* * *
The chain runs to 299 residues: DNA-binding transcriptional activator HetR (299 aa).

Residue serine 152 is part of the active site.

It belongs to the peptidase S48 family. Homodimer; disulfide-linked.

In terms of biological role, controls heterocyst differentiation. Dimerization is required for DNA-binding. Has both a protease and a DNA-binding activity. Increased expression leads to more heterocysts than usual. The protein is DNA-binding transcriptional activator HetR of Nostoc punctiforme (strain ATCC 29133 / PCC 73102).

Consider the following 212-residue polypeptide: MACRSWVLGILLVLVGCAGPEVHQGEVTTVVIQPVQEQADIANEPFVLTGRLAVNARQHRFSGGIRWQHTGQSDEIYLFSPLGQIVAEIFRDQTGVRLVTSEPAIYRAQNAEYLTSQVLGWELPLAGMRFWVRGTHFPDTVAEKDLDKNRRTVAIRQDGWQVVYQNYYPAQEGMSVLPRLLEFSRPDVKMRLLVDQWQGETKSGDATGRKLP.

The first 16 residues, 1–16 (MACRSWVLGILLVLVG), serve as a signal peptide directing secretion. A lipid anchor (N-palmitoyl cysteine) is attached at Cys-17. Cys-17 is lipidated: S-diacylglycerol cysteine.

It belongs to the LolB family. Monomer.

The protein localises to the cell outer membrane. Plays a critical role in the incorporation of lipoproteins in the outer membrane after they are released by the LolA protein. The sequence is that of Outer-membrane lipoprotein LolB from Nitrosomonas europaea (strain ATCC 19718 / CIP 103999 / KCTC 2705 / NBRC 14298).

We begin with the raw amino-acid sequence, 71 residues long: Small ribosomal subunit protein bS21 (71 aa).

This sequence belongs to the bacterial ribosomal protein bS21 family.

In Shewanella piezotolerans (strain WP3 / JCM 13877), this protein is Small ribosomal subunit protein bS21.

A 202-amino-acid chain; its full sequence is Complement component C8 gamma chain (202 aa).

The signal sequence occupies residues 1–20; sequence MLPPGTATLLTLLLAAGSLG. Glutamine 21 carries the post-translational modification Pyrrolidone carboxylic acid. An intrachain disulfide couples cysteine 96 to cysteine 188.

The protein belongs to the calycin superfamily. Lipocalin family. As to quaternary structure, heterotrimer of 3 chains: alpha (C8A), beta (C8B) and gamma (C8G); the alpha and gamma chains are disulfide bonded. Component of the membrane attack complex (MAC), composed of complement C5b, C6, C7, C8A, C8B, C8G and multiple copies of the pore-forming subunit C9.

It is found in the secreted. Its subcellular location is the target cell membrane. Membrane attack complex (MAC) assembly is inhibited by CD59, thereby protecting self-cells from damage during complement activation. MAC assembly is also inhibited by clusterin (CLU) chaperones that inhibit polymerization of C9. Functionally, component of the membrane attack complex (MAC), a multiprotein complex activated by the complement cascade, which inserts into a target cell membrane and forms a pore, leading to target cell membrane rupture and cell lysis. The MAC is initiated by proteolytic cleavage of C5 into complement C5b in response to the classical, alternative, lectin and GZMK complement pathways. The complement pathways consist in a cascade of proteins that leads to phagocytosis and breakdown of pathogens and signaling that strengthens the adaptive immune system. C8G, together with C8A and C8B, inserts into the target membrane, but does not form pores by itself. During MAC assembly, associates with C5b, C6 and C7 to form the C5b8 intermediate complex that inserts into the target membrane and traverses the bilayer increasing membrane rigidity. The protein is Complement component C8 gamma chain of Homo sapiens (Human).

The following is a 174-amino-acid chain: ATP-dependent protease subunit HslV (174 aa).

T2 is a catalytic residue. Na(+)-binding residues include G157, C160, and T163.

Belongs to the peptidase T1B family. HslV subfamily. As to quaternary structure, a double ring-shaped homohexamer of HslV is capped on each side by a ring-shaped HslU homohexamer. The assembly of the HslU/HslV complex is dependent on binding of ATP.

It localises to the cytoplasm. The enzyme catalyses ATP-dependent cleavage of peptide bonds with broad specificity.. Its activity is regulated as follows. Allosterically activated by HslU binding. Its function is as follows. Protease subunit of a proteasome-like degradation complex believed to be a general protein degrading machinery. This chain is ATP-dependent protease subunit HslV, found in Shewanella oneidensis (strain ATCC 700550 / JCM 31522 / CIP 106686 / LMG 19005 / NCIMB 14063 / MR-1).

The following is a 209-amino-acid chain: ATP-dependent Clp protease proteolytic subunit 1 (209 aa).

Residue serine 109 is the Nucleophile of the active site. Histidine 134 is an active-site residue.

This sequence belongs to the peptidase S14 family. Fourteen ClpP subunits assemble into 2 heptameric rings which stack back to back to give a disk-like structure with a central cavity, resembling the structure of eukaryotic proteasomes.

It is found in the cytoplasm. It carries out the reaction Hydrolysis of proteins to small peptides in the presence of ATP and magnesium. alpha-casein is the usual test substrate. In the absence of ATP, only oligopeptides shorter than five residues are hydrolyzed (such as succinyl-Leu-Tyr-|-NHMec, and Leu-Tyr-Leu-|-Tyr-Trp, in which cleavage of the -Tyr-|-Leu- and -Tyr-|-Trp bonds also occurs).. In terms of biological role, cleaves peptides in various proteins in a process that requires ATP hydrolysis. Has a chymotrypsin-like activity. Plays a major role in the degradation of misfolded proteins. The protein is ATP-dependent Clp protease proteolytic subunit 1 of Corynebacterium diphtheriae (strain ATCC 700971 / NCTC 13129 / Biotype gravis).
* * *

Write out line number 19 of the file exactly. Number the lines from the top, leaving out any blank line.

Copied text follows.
It localises to the cytoplasm. The enzyme catalyses ATP-dependent cleavage of peptide bonds with broad specificity.. Its activity is regulated as follows. Allosterically activated by HslU binding. Its function is as follows. Protease subunit of a proteasome-like degradation complex believed to be a general protein degrading machinery. This chain is ATP-dependent protease subunit HslV, found in Shewanella oneidensis (strain ATCC 700550 / JCM 31522 / CIP 106686 / LMG 19005 / NCIMB 14063 / MR-1).